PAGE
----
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Data & Analytics

11:54 AM
John Del Santo and Edwin Van Der Ouderaa, Accenture
John Del Santo and Edwin Van Der Ouderaa, Accenture

Tech-Savvy Insurance Consumers Reshape Distribution and Service Concepts

As younger, more technologically sophisticated customers continue occupy a larger part of the market, insurers need to bridge looming "expectation gap" between what consumers want and what they feel they are receiving.

It has been common knowledge for some time that employees are ahead of corporate IT departments in terms of adapting to new technologies. Employees, not IT departments, identified the utility of such innovations as mobile, tablet computing and social media. The IT department, in turn, had to respond to what was essentially a fait accompli as widespread use of new technologies led to reactive solutions in terms of use, compliance, security and other dimensions.

The same phenomenon has been taking place -- on a larger scale -- with consumer adaptation of technologies. We have seen industry after industry scrambling to cope with consumers who demand anytime/anywhere access to information and service. Simultaneously, consumers have made social media a powerful platform for product research and information sharing.

In the insurance industry, we believe this has led to what we call a "looming expectation gap" between what consumers want from their insurers and what they feel they are receiving. In survey research with 7000 respondents in 13 countries, we heard again and again that, while people are generally satisfied with their insurance providers, they expect more in terms of the resolution of customer service issues. These expectations are fueled, in part, by consumers' own knowledge and use of technology. Younger consumers, and those from emerging markets, are more interested in innovations such as mobile service, but they are also more likely to shop around.

For example, more than three-quarters (76 percent) of respondents below 35 years expressed interest in using mobile devices to text insurers to receive updates on claim requests, or to interact with agents and brokers through smart phones equipped with video capabilities, compared to less than half (46 percent) of respondents over 45 years.

Despite overall satisfaction levels, more than three-quarters (78 percent) of respondents think that insurance products and services are not easy to understand. Almost the same number of respondents (75 percent) believes that insurers generally offer the same products and services. In addition, more than three-fifths (61 percent) of respondents said that it was very important for their insurer to provide prompt and effective service, or to answer requests in a timely manner, but only 32 percent of respondents were very satisfied with their insurers' ability to deliver such service. And, while 53 percent of respondents stated that access to the information they need whenever they need it is very important to them, only 29 percent felt very satisfied with their insurers' capacity to provide assistance on a 24-hour, seven days per week basis.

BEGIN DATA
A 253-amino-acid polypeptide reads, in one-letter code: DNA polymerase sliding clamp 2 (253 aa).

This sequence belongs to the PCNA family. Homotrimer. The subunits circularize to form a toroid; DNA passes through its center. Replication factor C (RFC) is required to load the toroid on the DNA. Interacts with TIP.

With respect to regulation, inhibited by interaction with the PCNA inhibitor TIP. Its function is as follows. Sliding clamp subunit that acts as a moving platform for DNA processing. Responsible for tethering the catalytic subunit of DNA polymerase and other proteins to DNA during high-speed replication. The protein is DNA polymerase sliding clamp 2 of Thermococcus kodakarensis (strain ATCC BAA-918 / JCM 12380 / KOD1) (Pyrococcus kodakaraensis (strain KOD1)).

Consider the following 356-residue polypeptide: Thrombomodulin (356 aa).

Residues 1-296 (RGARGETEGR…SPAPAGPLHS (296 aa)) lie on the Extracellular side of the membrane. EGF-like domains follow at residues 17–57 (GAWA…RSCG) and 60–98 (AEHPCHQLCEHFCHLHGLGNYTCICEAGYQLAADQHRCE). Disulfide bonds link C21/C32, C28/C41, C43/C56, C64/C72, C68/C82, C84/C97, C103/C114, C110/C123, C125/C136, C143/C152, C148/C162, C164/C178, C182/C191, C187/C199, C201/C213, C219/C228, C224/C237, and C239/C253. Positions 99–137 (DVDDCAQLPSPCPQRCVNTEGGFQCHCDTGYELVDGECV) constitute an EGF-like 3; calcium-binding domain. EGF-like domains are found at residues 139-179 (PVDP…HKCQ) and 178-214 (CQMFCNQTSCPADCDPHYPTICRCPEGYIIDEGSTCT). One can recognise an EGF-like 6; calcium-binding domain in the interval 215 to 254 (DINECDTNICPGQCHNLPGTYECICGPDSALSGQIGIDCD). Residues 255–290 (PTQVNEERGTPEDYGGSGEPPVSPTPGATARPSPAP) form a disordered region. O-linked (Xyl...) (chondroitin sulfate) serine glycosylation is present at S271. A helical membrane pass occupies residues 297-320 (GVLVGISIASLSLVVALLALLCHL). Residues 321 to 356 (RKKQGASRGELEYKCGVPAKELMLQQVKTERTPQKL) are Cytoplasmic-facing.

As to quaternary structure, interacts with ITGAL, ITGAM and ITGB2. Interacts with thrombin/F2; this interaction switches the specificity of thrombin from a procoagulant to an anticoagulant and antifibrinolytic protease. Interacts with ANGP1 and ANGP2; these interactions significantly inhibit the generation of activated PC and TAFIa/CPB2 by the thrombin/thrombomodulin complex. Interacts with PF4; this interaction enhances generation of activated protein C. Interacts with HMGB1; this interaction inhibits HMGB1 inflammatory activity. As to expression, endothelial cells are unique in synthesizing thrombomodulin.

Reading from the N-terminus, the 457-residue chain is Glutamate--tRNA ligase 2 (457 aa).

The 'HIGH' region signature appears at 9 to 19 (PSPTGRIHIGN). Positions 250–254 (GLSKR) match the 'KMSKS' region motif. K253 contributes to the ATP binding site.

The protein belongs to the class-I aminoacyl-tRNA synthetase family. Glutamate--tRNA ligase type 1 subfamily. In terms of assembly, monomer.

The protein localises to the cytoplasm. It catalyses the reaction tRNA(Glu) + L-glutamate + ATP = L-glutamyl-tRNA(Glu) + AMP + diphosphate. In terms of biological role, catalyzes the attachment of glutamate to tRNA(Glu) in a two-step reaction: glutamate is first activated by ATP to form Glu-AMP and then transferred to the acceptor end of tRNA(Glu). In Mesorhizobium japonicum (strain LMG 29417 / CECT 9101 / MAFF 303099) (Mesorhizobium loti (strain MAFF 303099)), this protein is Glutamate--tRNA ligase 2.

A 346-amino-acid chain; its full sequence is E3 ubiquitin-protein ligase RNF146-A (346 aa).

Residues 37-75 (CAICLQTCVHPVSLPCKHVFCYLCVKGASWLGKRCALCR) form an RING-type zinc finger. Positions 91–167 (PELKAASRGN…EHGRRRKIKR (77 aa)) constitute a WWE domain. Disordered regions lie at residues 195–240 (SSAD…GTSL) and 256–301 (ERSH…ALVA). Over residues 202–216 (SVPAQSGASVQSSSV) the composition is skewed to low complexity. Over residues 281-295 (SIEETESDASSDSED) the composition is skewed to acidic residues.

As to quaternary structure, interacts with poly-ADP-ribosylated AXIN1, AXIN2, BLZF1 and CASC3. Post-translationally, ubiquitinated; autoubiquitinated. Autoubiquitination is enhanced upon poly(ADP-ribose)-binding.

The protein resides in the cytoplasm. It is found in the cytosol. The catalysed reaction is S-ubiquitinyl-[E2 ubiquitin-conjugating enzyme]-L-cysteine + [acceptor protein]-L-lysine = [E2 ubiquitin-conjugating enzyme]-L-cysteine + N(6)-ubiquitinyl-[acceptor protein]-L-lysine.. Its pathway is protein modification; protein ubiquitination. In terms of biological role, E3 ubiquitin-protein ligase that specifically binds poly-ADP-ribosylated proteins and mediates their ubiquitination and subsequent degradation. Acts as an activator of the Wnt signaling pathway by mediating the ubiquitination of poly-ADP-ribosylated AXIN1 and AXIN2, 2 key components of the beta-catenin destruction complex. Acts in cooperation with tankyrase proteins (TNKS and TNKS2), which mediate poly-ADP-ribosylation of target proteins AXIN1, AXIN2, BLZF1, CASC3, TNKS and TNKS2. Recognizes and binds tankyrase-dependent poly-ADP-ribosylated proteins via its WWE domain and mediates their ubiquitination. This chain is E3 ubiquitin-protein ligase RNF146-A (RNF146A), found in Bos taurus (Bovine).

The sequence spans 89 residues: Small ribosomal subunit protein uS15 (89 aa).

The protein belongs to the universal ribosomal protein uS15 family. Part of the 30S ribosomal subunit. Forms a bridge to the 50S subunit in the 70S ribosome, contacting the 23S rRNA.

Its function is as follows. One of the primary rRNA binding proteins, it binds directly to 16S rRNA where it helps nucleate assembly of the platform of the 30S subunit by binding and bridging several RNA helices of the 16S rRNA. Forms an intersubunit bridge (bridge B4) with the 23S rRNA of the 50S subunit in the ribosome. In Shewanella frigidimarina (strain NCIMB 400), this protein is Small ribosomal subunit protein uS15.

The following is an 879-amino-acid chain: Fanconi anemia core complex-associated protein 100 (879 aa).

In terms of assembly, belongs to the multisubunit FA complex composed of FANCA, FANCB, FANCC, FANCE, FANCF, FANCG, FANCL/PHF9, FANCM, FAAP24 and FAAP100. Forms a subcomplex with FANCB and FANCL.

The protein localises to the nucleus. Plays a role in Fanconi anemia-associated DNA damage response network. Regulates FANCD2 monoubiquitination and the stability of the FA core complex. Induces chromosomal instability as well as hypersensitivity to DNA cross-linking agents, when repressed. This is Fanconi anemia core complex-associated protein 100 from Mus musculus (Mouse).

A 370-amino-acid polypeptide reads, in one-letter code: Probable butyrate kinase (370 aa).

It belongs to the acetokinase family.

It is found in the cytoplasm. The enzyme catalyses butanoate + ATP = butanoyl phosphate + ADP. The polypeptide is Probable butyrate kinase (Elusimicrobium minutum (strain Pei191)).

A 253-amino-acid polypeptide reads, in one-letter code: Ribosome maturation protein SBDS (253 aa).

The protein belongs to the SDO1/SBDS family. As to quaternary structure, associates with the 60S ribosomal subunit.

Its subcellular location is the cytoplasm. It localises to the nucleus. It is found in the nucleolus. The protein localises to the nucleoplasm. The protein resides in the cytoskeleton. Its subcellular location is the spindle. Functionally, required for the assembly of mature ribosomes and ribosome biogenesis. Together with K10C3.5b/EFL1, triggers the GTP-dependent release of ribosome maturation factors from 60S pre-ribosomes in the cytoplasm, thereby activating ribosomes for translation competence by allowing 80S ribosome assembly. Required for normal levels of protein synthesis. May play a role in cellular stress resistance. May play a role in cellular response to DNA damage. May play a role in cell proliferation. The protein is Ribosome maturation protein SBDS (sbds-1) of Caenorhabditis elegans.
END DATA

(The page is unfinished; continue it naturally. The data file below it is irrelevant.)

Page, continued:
Our research indicated that younger consumers and customers in emerging markets are the least loyal. On average, more than one-fifth (22 percent) of respondents said they were likely to stop doing business with at least one of their insurers in the next 12 months but the figure rose to 31 percent amongst the 18 to 24 age group and was significantly lower at 10 percent among the over-55s.

Customers in emerging markets are also more likely to switch insurers to get products more relevant to their needs. For example, 96 percent of consumers in China were likely to switch, compared to 76 percent on average and only 59 percent in the U.S. Satisfaction levels in the U.S. were quite high, at over 95 percent for consumers of life, car and homeowners' insurance, so a lower propensity to switch is not surprising. However, almost half (46 percent) of U.S. consumers said they were interested in new services that might be offered via mobile devices, including the ability to text insurers and receive information via text; the ability to interact via video-enabled smartphone; access to insurers and information via Web 2.0 applications; availability of insurance applications on iPads and other tablets; and availability of interactive needs analysis on iPads and other tablets.

Both young and emerging markets customers are the most willing to pay a premium to get products more relevant to their needs. Almost three-quarters (70 percent) of 18 to 24-year-olds said they were willing to pay more for this, compared to only a third (33 percent) of over 55s and 38 percent of 45 to 54-year-olds.

Clearly, the fast-growing middle classes in emerging markets are determined to protect their new-found affluence and this has led to strong demand for insurance. This is a big opportunity for global insurers, but they need to have a thorough understanding of the different groups of customers, especially the younger ones. It will be important to develop innovative, personalized products and services and deliver them across all of the preferred channels.

Although insurers are not yet delivering what customers want in terms of technology and access, they can differentiate themselves and gain market share by leveraging analytics to assess which products and services are working best and which need to be changed to deliver a better customer experience. Insurers who meet customers more than half-way can establish and maintain a significant source of competitive advantage in the years to come.

About the Authors: John Del Santo is global managing director of Accenture's Insurance practice. Edwin Van Der Ouderaa is global managing director of Accenture's Analytics group for financial services.

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